Saturday, August 28, 2010
Name: Hallo Berlin
Location: 55 Corbettsville Rd., Conklin, NY 13748
Phone: (607) 775-4391
Price: Likely around $80 for two
Hallo Berlin is easily among the area's strangest establishments: a "German Soul Food" joint in the middle of nowhere and a stone's throw from the NY/PA border. Located in the tiny hamlet of Corbettsville, they've been serving authentic German fare and imported German draft beer for years. The sign out front says "since 1840." I don't know if I quite believe that, but needless to say, Hallo Berlin has been a fixture in the area for many years. Trivia question: who was the U.S. President in 1840? Answer to follow.
We arrived at 6:30 on a Friday evening and surprisingly found the restaurant to be nearly empty. I had wondered beforehand if we would need a reservation but in the end I decided not to bother. Definitely a good decision on my part. Upon entering the restaurant you will notice the fantastically old-fashioned bar straight ahead, and all sorts of artifacts lining the walls. Megan and I decided to have a seat at the bar while we waited for our friends Tom and Bryan, who somehow managed to get lost on the way there, and eventually we were greeted by an older German man (we would later learn that his name is Thomas) who was the face of the operation all evening, serving as both bartender and waiter. I believe he is also the owner.
We ordered some drinks and I opted to get a draft of the Koestritzer Black Lager, a beer I'd had before, but never had served to me in a humongous one-liter mug like this one! When our friends arrived, we were promptly seated in the dining room, a fairly small, quaint space.
The menu at Hallo Berlin is obviously one of the most unique in the area, replete with various traditional German dishes and sausages. All entrees are served with soup and bread. Megan, who was a little hesitant about eating German food, decided to go with the Sauerbraten with Spaetzle ($20), and I decided that I had to try out the "Dr. Atkins Diet Special" ($17) which consisted of three different wursts (vealwurst, beefwurst, and porkwurst), a German meatball, red cabbage, sauerkraut, and various dipping sauces--mustard, spicy mustard, and one which may have been a homemade ketchup of some sort.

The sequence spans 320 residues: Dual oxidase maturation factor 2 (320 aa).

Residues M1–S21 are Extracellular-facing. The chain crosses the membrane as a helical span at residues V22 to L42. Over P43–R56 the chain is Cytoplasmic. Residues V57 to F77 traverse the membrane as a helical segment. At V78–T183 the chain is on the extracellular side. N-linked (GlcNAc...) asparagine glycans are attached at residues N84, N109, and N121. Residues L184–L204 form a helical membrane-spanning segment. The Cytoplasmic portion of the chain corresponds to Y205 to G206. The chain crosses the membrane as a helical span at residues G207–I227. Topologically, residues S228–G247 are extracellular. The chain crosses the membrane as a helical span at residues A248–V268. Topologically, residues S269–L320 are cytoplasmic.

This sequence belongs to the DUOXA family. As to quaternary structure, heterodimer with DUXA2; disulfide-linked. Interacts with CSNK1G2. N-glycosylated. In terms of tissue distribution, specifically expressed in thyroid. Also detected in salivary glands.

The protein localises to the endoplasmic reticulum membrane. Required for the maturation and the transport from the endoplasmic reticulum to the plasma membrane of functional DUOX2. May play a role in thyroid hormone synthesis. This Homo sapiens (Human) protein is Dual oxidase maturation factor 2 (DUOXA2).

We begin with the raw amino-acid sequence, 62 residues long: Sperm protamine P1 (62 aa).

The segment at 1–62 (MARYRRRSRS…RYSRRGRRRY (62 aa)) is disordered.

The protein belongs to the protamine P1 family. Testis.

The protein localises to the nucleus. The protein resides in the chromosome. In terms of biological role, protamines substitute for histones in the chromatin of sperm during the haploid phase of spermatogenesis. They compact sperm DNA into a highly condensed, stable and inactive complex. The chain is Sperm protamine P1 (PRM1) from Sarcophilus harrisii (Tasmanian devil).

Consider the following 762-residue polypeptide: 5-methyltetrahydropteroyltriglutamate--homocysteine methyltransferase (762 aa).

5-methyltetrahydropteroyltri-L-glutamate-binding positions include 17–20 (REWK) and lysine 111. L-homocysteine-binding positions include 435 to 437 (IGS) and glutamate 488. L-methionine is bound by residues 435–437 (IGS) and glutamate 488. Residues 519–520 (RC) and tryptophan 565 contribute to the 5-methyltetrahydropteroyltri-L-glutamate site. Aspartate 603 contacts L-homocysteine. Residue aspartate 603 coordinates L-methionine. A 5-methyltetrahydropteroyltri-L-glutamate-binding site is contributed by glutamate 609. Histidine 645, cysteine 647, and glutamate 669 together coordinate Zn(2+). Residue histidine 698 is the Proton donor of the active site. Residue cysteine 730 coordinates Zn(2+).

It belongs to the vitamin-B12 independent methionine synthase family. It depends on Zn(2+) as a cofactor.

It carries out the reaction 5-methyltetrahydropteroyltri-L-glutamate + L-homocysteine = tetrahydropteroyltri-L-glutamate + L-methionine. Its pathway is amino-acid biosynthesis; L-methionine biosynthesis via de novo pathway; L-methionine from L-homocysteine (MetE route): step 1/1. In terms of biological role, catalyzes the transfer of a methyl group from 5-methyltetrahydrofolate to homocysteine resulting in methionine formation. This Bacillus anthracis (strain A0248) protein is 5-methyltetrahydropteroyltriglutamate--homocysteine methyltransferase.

The soup was a potato and lentil soup that had small pieces of sausage included and was rather tasty. Not amazing or anything, but a good homemade soup. Served with hunks of bread and butter, it was a reasonably good start to the meal.
Soon after, it was time for a beer refill, and being the huge beer geeks that we are, Tom and I opted to try out a Berliner Weisse. This is a somewhat rare style of beer that has a sweet and somewhat sour taste. We decided to try both the red and green varieties that were offered. We thought they were pretty good but were left questioning their beerhood. The best news is that we finally found a beer that Megan liked, who referred to the drink as "really delicious." And Martin van Buren was President in 1840. Yay for non-sequiturs.
Anyhow, the main course was awesome--my meat platter was great, very well-prepared and well-presented. Apologies for the dark pictures that do not do the presentation justice. The sauerkraut and red cabbage were perfect complements to the wursts and the meatball was delicious. Of the wursts, I think I'd have to say that the vealwurst was my favorite. Megan thoroughly enjoyed the sauerbraten (German pot roast) and the spaetzle (German pasta). I tried a couple bites myself and was equally impressed.
No sooner did my meat-coma commence that it was time for dessert. Megan and I split a slice of the German Chocolate Cake. It served as a fine conclusion to the meal, if not an entirely memorable one.
I would be negligent if I didn't take the time to discuss the service at Hallo Berlin. The waiter, Thomas, was incredible in my opinion. An older gentleman, what he lacked somewhat in speed, he more than made up for with his dry, European sense of humor and his conversational style. A job well done indeed.
Hallo Berlin is not without its flaws. We felt the prices were a little outrageous. While the sauerbraten was really good, for example, I guess I didn't really see what made it a $20 plate of food. All this means though is that Hallo Berlin is a place best left for special occasions, or times when you just feel like splurging. Be prepared to pay handsomely--for the four of us, the bill came to a cool $180 including tax and tip.
Overall, our trip to Hallo Berlin was a great success. Where else in the Binghamton area can you get authentic German beer served to you in mugs larger than your head? Where else can you get authentic German food served to you by a subtly hilarious German waiter? Expect to throw down a fair bit of cash, but a visit to Hallo Berlin is definitely an experience the likes of which very few restaurants in the Triple Cities can offer.